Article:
August 21, 2015 report
Scientists explore the origins of energy in chemical reactions using experimental quantum chemistry
In a new study, Cornell University chemists Dr. Martin Rahm and Prof. Roald Hoffmann (who received the Nobel Prize in Chemistry in 1981 for theories on the course of chemical reactions) have explored a new way of understanding the origins of energy in chemical reactions at the quantum level. Their paper is published in the Journal of the American Chemical Society.
At the heart of the paper is the idea—which is generally widely accepted in chemistry—that all of the interactions between the molecules, atoms, and the electrons that bind atoms together can collectively be understood in terms of energy. However, the origins of this energy, and how the energy changes during a chemical reaction, remains an open question. Over the years, researchers have proposed various "energy decomposition analyses," or interpretations of how this energy can be broken down.
In their paper, Rahm and Hoffmann propose a new energy decomposition analysis in which the total changing energy of any chemical reaction can be broken down into three components: nuclear-nuclear repulsion (the repulsive energy between the positively charged nuclei of different atoms), the average electron binding energy (the average energy required to remove one electron from an atom), and electron-electron interactions (the repulsive energy between negatively charged electrons).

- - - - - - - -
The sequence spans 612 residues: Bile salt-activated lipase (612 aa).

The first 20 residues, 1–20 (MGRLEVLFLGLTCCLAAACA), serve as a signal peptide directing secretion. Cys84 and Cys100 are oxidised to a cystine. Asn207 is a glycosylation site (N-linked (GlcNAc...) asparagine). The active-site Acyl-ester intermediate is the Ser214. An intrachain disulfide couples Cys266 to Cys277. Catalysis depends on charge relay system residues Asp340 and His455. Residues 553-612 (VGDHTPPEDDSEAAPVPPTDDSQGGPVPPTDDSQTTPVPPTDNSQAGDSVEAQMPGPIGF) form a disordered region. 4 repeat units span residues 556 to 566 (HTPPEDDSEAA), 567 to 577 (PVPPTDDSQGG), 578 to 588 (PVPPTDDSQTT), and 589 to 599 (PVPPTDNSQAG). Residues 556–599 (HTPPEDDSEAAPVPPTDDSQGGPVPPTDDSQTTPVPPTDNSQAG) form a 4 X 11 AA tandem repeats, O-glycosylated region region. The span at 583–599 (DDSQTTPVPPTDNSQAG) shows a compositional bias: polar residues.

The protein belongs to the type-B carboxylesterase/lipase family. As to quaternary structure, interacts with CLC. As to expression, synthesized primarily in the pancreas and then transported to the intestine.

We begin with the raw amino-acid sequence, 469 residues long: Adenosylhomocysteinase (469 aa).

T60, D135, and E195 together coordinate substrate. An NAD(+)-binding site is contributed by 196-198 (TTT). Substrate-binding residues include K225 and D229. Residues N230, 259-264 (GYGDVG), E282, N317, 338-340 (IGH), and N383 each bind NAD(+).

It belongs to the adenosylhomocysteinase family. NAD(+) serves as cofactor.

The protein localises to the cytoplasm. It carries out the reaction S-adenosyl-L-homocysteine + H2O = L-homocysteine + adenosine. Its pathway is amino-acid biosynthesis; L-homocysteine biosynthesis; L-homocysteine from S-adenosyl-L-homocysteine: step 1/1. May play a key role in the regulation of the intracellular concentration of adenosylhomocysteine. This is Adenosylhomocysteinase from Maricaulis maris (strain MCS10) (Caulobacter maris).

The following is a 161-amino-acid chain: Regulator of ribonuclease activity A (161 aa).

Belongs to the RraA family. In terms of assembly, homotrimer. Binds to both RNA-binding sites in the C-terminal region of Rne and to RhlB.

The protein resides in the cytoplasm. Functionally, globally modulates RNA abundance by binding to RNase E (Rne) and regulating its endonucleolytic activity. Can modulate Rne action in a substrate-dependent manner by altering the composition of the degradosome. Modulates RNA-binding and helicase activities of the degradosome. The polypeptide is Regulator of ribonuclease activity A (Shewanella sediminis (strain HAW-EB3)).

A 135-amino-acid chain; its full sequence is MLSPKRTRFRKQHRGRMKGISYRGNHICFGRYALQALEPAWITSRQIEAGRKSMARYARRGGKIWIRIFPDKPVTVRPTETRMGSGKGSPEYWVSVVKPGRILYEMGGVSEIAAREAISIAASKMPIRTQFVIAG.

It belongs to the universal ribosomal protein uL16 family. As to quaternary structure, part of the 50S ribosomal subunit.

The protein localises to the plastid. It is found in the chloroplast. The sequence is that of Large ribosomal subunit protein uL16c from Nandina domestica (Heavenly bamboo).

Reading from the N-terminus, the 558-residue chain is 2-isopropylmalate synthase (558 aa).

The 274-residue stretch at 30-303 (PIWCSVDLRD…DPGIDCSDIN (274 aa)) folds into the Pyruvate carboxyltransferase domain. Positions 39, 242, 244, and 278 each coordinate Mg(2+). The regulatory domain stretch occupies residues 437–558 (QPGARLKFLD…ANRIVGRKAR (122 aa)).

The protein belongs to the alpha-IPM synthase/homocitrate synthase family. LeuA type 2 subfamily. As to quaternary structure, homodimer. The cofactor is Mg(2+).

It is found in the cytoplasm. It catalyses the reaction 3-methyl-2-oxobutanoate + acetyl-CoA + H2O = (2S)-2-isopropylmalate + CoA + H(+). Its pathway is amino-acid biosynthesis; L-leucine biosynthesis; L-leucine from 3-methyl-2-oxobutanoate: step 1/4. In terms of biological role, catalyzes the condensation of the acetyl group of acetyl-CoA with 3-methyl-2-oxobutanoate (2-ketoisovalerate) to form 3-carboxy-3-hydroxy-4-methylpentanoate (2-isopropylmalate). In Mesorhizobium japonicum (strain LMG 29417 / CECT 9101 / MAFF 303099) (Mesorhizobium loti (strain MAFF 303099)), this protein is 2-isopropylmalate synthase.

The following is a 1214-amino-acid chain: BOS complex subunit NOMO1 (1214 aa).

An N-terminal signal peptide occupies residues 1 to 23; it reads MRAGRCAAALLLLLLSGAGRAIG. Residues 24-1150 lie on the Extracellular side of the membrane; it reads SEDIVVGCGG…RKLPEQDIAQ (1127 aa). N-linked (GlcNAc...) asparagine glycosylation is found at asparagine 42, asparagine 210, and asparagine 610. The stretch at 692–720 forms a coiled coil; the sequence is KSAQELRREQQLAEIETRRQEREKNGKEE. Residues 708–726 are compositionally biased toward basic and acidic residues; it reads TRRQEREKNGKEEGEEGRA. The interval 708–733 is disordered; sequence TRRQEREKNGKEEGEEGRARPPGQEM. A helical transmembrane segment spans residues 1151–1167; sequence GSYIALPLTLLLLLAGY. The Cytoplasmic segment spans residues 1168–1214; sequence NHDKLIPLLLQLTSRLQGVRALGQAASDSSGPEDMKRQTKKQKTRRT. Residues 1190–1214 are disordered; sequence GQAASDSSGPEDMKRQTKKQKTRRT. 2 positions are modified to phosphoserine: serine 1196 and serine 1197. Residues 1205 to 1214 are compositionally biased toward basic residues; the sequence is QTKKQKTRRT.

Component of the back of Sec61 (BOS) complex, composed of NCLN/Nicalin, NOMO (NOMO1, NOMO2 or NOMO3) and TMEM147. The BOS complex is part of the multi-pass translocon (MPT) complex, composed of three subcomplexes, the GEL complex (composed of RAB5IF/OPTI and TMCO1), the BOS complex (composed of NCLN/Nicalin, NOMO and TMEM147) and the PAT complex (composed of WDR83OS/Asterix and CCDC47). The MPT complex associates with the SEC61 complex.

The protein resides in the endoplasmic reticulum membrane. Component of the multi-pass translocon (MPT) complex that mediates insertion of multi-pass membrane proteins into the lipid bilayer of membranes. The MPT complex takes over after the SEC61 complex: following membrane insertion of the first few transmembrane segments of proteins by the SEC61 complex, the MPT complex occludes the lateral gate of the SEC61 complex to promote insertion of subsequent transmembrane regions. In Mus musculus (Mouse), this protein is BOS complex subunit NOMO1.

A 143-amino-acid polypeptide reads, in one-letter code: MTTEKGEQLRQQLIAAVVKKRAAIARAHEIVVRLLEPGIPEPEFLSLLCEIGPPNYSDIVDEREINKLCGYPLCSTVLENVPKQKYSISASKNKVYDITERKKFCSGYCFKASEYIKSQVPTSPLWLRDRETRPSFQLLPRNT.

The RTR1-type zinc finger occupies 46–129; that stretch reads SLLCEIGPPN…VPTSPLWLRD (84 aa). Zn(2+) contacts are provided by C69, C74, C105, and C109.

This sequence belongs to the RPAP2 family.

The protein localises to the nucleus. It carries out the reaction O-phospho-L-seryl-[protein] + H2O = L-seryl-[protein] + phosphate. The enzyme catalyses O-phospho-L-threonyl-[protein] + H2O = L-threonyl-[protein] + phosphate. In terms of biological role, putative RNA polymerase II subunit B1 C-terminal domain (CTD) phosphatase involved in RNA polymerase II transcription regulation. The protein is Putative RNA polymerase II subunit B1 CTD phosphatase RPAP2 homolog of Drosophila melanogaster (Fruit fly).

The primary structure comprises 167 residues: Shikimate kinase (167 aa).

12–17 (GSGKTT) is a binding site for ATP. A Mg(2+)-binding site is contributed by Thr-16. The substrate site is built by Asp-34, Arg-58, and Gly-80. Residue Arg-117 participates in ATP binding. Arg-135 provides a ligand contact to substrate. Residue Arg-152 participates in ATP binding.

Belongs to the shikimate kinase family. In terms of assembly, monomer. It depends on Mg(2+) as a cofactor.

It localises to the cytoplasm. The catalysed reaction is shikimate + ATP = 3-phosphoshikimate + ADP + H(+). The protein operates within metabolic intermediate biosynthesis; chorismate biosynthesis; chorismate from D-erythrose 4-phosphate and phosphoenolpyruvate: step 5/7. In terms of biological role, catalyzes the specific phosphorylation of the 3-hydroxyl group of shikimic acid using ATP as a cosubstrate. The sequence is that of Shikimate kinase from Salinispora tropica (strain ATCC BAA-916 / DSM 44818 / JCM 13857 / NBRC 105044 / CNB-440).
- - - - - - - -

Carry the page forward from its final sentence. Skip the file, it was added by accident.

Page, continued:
To paint a picture of how this works, the scientists explain in their paper what happens when any two atoms are brought closer together. First, the repulsion between the two nuclei increases, which causes the electrons to move in between the nuclei in an attempt to shield some of this repulsion. In the presence of the two nuclei, the average binding energy of the electrons changes due to differences in electron-nuclear attraction. As the electrons move closer together, they also begin to interact more strongly with each other. Quantifying these electron-electron interactions is one of the greatest challenges in computational chemistry.
One thing that this work demonstrates is that it is possible to estimate these electron-electron interactions (the third term) from experimental data. As the scientists explain, this is one area where chemistry becomes "quantum," and has not been measurable before now.
Other new possibilities arise from understanding the second term—the average electron binding energy—as an alternative interpretation of one of the most fundamental concepts of chemistry, that of electronegativity. As the scientists explain, electronegativity was traditionally defined by Linus Pauling in 1932 as "the power of an atom to attract electrons to itself," and in this way it tells where electrons move when two or more atoms come together, which is the basis of bond formation. This is still the most widely used definition today.
An alternative definition, proposed in 1989 by Lee Allen, is that electronegativity is the average binding energy of valence electrons (however, Rahm and Hoffmann use all of the electrons, not just the valence ones, in their energy partitioning proposal). Electronegativity values obtained using Allen's definition correlate strongly with those obtained using Pauling's, but the main advantage of Allen's definition is that electronegativity defined in this way can be experimentally measured (such as by using photoelectron spectroscopy), while electronegativity using the Pauling definition cannot be.